The 18th century Necropolis contains over 40 monuments transferred there between 1931 and 1940. In the post-WW II period such transfers were rather an exception. The remains of L.Euler (1955) and A. Bethencourt (1979) were brought from the Smolenskoye Lutheran cemetery, and J. Quarenghi (1967) - from the Volkovo Lutheran cemetery. Here were also reinterred A.K.Nartov and S.P. Krasheninnikov, whose remains were found in 1950s on the grounds of the cemetery near the Annunciation Church on Vasilievsky Island which was closed as far back as 18th century. The only monument of the post-revolution period is the gravestone of L.V.Blese-Maniser (died in 1924), wife of the remarkable Soviet sculptor M.G. Maniser.
The losses suffered by the St.Lazarus cemetery are far from being referred only to the Soviet period. Tombstones of the foreigners buried here in the time of Peter I - the Scot Areskin, Swede Veide and German Hespen - disappeared yet in the 18th century. Nothing is known about the tombstone of I.P.Yelagin, noted mason under Catherine II, who wished to be buried in the St.Lazarus burial-vault. The monuments to Prince Y.F.Dolgoruky, A.M. Divier, first policemeister of St. Petersburg, and other contemporaries of Peter the Great, Anna Ioannovna and Elizabeth Petrovna were considered as lost yet before the Revolution. Many tombstone plates unknown at the beginning of the 20th century were found during the excavations and have remained on their historic spots. In the post-WW II years archeologists dug out a monument to Nikolenka Volkonsky, the Decembrist's son, with an epitaph by Pushkin; and a marble sarcophagus of Prince A.I.Meschersky, to whose death G.R. Derzhavin wrote an ode. On the eve of the 25011' anniversary of Moscow University was found a tombstone plate made for I.P.Turgenev, one of the directors of this university, who was buried alongside his son Andrei, poet and close friend of V.A.Zhukovsky. In 2005, a jubilee year, a memorial plaque was put on the wall of the necropolis saying that the first rector of Moscow University, A.M.Argamakov, was buried in the St.Lazarus cemetery in 1757.
In order to preserve unique samples of memorial sculpture, sculptural fragments of the tombs of E.S.Kurakina, E.I.Gagarina, A.F.Turchaninov, M.S.Tairova, A.S.Popov, etc. were transferred from the necropolis to the Museum's exposition in the Annunciation burial-vault. Many elements of the monuments being restored have been replaced with copies made of marble or artificial stone.
The 18th century Necropolis covers an area of 0.7 hectare. The main path, Peter (Petrovskaya) Lane, starts at the entrance, between the two cemeteries, and leads to the St.Lazarus burial-vault. At the beginning of the path stands a monument in the form of a granite altar with cast-iron elements symbolizing Life and Death (a winged sand-glass with a scythe), Eternity (a circle in the form of a snake), Wisdom (an owl), Immortality of the Soul (butterflies over two skulls). This family headstone of the Pukolovs is engraved with a poetical epitaph which may serve as a certain introduction to a leisurely tour of "the city of the dead".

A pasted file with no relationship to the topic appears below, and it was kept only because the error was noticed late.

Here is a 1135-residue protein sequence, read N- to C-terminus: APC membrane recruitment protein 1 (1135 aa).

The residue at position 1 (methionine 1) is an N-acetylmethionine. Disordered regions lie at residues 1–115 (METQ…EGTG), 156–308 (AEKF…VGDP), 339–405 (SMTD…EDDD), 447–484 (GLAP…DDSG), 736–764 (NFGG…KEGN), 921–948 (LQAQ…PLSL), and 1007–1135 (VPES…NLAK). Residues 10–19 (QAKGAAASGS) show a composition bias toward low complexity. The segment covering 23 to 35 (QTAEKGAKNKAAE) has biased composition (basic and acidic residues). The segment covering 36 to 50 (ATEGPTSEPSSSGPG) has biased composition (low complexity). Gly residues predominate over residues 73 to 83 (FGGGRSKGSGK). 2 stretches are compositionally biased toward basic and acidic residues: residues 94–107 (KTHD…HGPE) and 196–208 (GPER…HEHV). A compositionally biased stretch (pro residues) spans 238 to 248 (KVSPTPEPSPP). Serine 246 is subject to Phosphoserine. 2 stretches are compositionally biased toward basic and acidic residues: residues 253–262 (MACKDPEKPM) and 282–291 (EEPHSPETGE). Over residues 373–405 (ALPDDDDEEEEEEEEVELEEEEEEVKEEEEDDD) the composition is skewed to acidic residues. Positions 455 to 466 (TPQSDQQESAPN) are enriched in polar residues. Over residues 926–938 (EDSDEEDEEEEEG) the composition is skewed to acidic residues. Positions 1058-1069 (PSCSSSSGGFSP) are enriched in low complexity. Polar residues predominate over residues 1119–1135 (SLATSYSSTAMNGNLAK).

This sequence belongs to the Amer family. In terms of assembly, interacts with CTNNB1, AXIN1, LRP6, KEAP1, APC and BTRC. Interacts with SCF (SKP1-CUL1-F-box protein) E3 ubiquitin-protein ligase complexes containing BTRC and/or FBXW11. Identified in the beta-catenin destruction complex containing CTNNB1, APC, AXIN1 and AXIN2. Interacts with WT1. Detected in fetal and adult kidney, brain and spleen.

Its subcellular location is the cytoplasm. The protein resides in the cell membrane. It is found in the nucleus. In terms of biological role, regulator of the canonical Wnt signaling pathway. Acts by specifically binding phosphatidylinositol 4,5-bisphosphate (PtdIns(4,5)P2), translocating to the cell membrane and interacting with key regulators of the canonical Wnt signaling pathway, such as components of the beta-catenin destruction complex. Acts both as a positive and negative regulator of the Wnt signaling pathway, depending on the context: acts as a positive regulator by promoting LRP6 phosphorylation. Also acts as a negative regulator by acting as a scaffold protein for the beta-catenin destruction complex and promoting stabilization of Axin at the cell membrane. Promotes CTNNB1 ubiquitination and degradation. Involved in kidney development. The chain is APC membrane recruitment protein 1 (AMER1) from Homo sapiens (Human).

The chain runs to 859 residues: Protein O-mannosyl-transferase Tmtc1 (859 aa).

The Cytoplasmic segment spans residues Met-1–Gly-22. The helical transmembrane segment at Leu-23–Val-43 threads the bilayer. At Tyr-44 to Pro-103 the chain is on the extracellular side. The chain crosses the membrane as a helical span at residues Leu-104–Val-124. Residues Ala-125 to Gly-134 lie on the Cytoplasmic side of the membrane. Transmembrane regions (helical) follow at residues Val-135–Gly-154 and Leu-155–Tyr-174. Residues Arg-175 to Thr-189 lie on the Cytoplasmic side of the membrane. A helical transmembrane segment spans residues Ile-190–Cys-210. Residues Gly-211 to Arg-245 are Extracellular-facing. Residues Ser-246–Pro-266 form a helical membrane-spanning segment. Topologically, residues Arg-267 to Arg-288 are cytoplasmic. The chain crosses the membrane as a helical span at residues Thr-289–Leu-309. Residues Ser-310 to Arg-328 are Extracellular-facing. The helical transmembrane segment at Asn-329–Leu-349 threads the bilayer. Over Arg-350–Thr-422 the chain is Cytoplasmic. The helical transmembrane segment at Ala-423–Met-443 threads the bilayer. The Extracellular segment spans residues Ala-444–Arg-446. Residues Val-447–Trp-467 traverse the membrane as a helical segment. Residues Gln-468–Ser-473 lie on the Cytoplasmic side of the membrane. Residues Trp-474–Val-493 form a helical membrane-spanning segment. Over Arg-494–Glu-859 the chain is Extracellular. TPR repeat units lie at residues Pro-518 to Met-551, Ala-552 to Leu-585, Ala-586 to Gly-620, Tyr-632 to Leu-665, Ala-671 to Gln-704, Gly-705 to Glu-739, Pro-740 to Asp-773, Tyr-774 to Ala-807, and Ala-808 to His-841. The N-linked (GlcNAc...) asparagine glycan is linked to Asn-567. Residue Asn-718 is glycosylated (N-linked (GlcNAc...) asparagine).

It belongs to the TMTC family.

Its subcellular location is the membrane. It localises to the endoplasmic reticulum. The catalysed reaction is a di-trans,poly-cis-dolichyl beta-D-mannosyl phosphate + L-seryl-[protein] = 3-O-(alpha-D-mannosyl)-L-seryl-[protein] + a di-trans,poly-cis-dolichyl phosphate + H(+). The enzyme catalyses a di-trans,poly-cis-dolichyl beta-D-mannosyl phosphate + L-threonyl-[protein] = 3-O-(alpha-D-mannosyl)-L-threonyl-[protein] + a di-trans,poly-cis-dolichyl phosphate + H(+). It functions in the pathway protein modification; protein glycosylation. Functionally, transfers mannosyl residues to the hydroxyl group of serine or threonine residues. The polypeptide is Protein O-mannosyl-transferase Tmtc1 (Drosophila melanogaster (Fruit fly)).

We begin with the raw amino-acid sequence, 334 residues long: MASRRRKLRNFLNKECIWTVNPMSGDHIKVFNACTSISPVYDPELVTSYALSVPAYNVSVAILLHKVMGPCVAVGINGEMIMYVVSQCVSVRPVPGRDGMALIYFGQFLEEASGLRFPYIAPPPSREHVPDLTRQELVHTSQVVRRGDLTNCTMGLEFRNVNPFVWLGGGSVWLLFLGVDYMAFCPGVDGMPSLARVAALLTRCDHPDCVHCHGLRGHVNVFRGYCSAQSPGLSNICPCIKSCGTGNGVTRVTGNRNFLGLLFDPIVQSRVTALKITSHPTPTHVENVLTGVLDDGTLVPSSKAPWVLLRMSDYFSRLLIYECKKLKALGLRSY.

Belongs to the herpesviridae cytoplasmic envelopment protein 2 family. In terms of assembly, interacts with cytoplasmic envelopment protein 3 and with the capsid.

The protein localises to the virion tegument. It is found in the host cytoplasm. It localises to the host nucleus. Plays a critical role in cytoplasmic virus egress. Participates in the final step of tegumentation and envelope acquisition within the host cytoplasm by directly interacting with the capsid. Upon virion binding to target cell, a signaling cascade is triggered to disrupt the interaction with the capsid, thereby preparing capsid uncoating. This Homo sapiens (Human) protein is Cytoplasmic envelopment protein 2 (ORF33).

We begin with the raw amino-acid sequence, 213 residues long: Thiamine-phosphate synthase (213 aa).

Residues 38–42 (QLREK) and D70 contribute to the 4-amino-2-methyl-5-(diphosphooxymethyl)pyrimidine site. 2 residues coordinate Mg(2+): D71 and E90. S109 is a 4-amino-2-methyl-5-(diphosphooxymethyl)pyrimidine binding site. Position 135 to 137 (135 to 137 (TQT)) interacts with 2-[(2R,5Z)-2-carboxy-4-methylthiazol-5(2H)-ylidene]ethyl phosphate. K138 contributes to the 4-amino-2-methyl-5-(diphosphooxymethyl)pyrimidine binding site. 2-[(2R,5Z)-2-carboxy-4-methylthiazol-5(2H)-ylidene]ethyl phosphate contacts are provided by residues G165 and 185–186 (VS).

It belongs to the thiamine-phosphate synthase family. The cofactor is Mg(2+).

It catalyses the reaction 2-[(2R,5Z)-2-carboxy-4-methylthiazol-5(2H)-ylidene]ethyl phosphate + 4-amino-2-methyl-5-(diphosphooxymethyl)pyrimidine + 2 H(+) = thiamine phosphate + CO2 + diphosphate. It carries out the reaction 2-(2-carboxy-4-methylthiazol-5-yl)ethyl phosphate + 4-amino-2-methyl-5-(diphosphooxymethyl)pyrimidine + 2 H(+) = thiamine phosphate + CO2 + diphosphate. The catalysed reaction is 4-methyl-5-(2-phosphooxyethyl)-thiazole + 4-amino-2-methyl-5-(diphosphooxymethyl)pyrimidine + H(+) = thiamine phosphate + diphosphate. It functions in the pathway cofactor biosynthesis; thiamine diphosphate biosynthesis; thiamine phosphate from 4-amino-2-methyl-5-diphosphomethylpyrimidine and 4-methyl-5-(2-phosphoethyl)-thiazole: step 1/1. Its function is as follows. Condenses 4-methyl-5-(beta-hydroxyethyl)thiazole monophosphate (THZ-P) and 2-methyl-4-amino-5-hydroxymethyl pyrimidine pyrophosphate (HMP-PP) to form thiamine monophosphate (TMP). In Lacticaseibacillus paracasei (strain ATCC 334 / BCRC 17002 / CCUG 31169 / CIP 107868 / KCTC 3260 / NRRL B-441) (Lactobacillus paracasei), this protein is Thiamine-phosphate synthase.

Passer-by! You're walking but you'll lie like me. Sit down on my stone to rest in peace. A blade of grass reminds of one's fate. I am at home, you're my guest. Think of yourself. On the left side of Peter Lane, against the western wall of the necropolis, are situated family burial grounds of the richest factory owners and tax-farmers of the 18th-early 19th century - the Kusovs, Yakovlevs, Shemiakins. The tombstone of doctor A.Magir with a statue of the late leaning on the stone and reflecting on his fate, is near the monument to the renowned statesman and financier Count C.Y.Vitte. Next to it a six-meter column rises marking the grave of A. Bethencourt, engineer and mechanic, designed by the architect A.Montferrand. The central part of the necropolis includes tombs of great St. Petersburg architects - J. Quarenghi, I.Y.Starov, A.N.Voronikhin, J.Thomas de Thomon, A.D.Zakharov. Here are also buried sculptors M.I.Kozlovsky, F.F.Schedrin, F.I.Shubin, I.PMartos. The monument to K.I.Rossi is against the northern wall. Next to its granite stele one can see a modest sarcophagus with a cross - the grave of A.S. Pushkin'widow Natalia Nikolayevna Lanskaya (by her second husband).
In the north-west corner of the necropolis stands a massive chapel with a mosaic cupola signaling the family ground of the Rat'kovs-Rozhnovs, St. Petersburg wealthy householders. Near it is a granite stele with an epitaph written in Chinese hieroglyphs. This is the tomb of Father Ioakinf (Bichurin), founder of Russian sinology, monk of the St Alexander Nevsky Monastery. Near the monument to N.N. Lanskaya a chapel in the Russian style marks the family ground of Counts Muravievs. A spacious area in the north-east corner of the necropolis is taken by monuments to Counts Mordvinovs who were related to the Stolypins, relatives of M.YLermontov. From here Stolypin Lane leads to the St.Lazarus burial-vault. Remarkable scientists and writers of the 18th century are buried nearby: L.Euler, D.I.Fonvizin, M.N.Muraviev, YB.Kniazhnin, S.PKrasheninnikov, A.K.Nartov, V.YAdodurov.
A white marble headstone of M.V. Lomonosov with a gilded epitaph written in Russian and Latin and allegorical reliefs, is situated not far from the entrance to the burial-vault. Inside it you can see not only the monuments belonging to the Sheremetevs family. Here are buried: F.P. Uvarov, hero of the Patriotic War of 1812; chancellor V.P Kochubei; I.A. Hannibal, grand-uncle of A.S. Pushkin; musician M.YVielgorsky, and others. Altogether, there are over 80 monuments located here.
When visiting the museum-necropolis, you will experience an acute feeling of belonging to the 300-year history of the city on the Neva, to the glorious past of Russia.
Situation of the St.Lazarus cemetery (modern map and map of the end of XIX-XX).